DEAR ABBY: I am a girl living in Peshawar, Pakistan. I am engaged to a boy who loves me very much. The problem is I was in love with another guy who seemed to love me, but we didn't admit it to each other. I have been waiting for him to say I love you for almost three years. However, during that time, he had an affair with two girls I knew.
Now I am engaged to someone who loves me very much, but I cannot forget the one I loved and feel that I still love.
Please tell me how to cope because I am in big trouble. -- BROKEN DOLL, PESHAWAR, PAKISTAN
DEAR BROKEN DOLL: It is time to face reality.
If the young man who "seemed" to love you did, indeed, love you, he would have told you. Instead, he had an affair with two girls you knew. That is hardly what I would call the behavior of a man who is interested in a long-term relationship with anyone.
We come from different cultures, you and I. But let me share something that transcends culture. We have to build our lives from the materials that are given to us, or the ones we earn for ourselves. You have a nice young man who loves you. Give him a chance to prove himself. Dwelling on something that never happened -- and never will -- is a waste of time.
DEAR ABBY: I have never written to an advice columnist before, but I want to warn "Heartbroken in New Hampshire" that her husband is commitment-phobic. (He's the man who told his wife of one year that he's still in love with his former girlfriend who is serving time in prison.)
"Heartbroken" must get out now, while she still has her sanity. There is no future with that man.
His agenda is to prevent BOTH of those women from loving him. First, he married "Heartbroken" to get back at his ex-girlfriend. Second, he distanced himself by telling "Heartbroken" that he still loves his ex.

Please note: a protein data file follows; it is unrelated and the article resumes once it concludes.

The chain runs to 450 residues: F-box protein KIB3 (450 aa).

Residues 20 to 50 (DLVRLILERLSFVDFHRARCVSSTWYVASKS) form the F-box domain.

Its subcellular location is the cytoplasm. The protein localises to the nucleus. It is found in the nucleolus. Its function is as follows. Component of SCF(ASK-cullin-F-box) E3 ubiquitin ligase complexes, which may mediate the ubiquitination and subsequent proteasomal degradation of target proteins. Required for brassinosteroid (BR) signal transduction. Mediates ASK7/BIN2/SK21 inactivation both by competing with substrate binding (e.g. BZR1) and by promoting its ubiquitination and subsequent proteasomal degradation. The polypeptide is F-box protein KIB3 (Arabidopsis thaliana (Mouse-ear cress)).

He does not think like she thinks. What makes "Heartbroken" feel secure makes him feel suffocated. What feels like love to her, feels like entrapment to him. Her attempts to get along will appear like manipulation to him.
He will provoke with little wars, ambushes and land mines, and/or gradually withdraw until nothing remains. She will turn to him expecting a truce or resolution. He'll react like a fire-breathing dragon. No fair play. No negotiation. When it ends, it will end on his terms.
The reason I see this so clearly is that it happened to me, too. I am now doing what I should have done seven years ago. I'm involved in counseling, state job-search workshops, and working toward eventual financial independence. In other words, I have one foot out the door.
Learned helplessness can be unlearned. Please take what I have said to heart. -- HEALING IN OREGON
DEAR HEALING: I can see your time in counseling has not been wasted. From the disaster of your marriage you have gained important insight. One of the most frequently asked questions I receive is, "Why does he treat me this way?" Your letter explains it very well.
I wish you success in the future when you finally get both feet out the door. You have earned it.
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